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Beer, Wine, Whiskey, Cigars, and Cigarettes Are Not on the DEA’s List of Controlled Substances. Neither Should Cannabis Be

Jeffrey A. Singer

marijuana, legalization, drugs

The Drug Enforcement Administration announced today that it intends to reschedule cannabis as Schedule III on its schedule of controlled substances. For the past half‐​century, the DEA classified cannabis as Schedule I: “No currently accepted medical use and high potential for abuse.”

Of course, no serious person would argue that cannabis has “no currently accepted medical use.” As far back as 1916, Sir William Osler, the so‐​called “father of modern medicine,” recommended cannabis as the “drug of choice” for treating migraines. But cannabis’s history of “accepted medical use” dates back to at least 2800 B.C.

President Biden had asked the Department of Health and Human Services to review cannabis classification in 2022, and last summer HHS recommended that the DEA reclassify cannabis to Schedule III: “Drugs with a moderate to low potential for physical and psychological dependence.”

The good news is that the federal cops practicing medicine—the DEA—finally recognize that cannabis has medicinal uses. Rescheduling should make it easier for patients to obtain the drug with a prescription in the states that have not yet legalized medicinal cannabis. To date, 38 states and the District of Columbia have legalized medicinal cannabis. It will also make it easier for researchers to perform high‐​quality studies on the plant’s medicinal uses. And it will make it easier for cannabis retailers to take federal tax deductions from which the law has barred them.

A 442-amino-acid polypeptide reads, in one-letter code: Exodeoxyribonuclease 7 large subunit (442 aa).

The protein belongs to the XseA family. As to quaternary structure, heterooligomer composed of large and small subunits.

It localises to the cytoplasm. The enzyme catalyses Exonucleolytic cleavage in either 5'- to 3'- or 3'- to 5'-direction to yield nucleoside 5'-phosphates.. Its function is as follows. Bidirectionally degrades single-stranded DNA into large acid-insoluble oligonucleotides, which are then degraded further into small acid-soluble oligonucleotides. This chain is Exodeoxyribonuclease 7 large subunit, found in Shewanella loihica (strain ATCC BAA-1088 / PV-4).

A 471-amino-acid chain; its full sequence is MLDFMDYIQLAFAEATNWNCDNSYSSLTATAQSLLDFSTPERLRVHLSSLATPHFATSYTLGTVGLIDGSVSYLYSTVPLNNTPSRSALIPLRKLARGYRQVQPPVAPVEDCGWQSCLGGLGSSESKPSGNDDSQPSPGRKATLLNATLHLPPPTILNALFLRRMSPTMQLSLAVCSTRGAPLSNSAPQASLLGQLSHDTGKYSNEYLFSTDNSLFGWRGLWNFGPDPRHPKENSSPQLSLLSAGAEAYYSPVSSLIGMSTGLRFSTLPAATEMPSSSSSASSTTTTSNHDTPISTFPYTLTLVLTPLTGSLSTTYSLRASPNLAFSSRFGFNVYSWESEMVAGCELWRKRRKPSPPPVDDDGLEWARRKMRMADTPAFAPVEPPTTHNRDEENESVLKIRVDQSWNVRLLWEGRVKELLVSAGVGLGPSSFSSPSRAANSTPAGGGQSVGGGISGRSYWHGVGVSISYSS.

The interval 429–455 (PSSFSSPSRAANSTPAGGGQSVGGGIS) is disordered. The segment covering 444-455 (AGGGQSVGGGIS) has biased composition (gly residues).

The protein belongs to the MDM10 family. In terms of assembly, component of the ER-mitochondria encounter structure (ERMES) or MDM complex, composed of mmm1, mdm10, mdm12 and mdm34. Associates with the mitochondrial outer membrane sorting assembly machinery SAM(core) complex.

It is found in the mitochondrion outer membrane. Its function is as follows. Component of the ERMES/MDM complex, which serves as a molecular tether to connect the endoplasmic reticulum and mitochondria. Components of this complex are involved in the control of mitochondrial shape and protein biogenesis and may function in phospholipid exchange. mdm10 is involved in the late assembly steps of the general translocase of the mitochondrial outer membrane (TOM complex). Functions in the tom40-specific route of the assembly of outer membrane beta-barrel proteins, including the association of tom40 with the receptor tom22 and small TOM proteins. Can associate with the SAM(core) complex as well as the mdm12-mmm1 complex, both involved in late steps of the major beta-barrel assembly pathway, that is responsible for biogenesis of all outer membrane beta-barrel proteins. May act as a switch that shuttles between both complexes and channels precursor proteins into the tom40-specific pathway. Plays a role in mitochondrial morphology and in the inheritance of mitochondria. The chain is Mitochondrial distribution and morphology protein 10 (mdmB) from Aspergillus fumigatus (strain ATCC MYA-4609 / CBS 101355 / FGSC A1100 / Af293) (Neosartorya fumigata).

The bad news is that it is still federally illegal for people to use cannabis recreationally. With rescheduling, the only way people will be federally permitted to purchase and consume cannabis will be if a health care practitioner prescribes it to them. This should be welcome news to recreational cannabis purveyors in the unregulated black market in the 26 states where recreational cannabis remains illegal.

The medical profession has long recognized that alcohol has medicinal uses. There is evidence that consuming moderate amounts of alcohol may be good for you. Alcohol can also be addictive and cause serious health problems, including cirrhosis, gastrointestinal cancers, cardiomyopathy, and encephalopathy. Yet, after their disastrous experience with alcohol prohibition, federal regulators have never sought to list alcohol as a controlled substance. People don’t need a doctor’s prescription to purchase a product from their local liquor store.

Tobacco has no currently known medicinal use but many known harmful effects. And, while relatively harmless, the nicotine in tobacco smoke can addict smokers and expose them to tobacco smoke’s harmful components. Yet the DEA has never listed cigars or cigarettes on its schedule of controlled substances, even though one can argue that they have “no currently accepted medical use and a high potential for abuse.”

I am not arguing for the DEA to add alcohol and tobacco to its list of controlled substances. On the contrary, I am calling for the DEA to remove a much less harmful—and more medicinally useful—product from that list.

Rescheduling cannabis is nice. It’s a small step in the right direction. But it doesn’t go far enough. The DEA should de‐​schedule cannabis.

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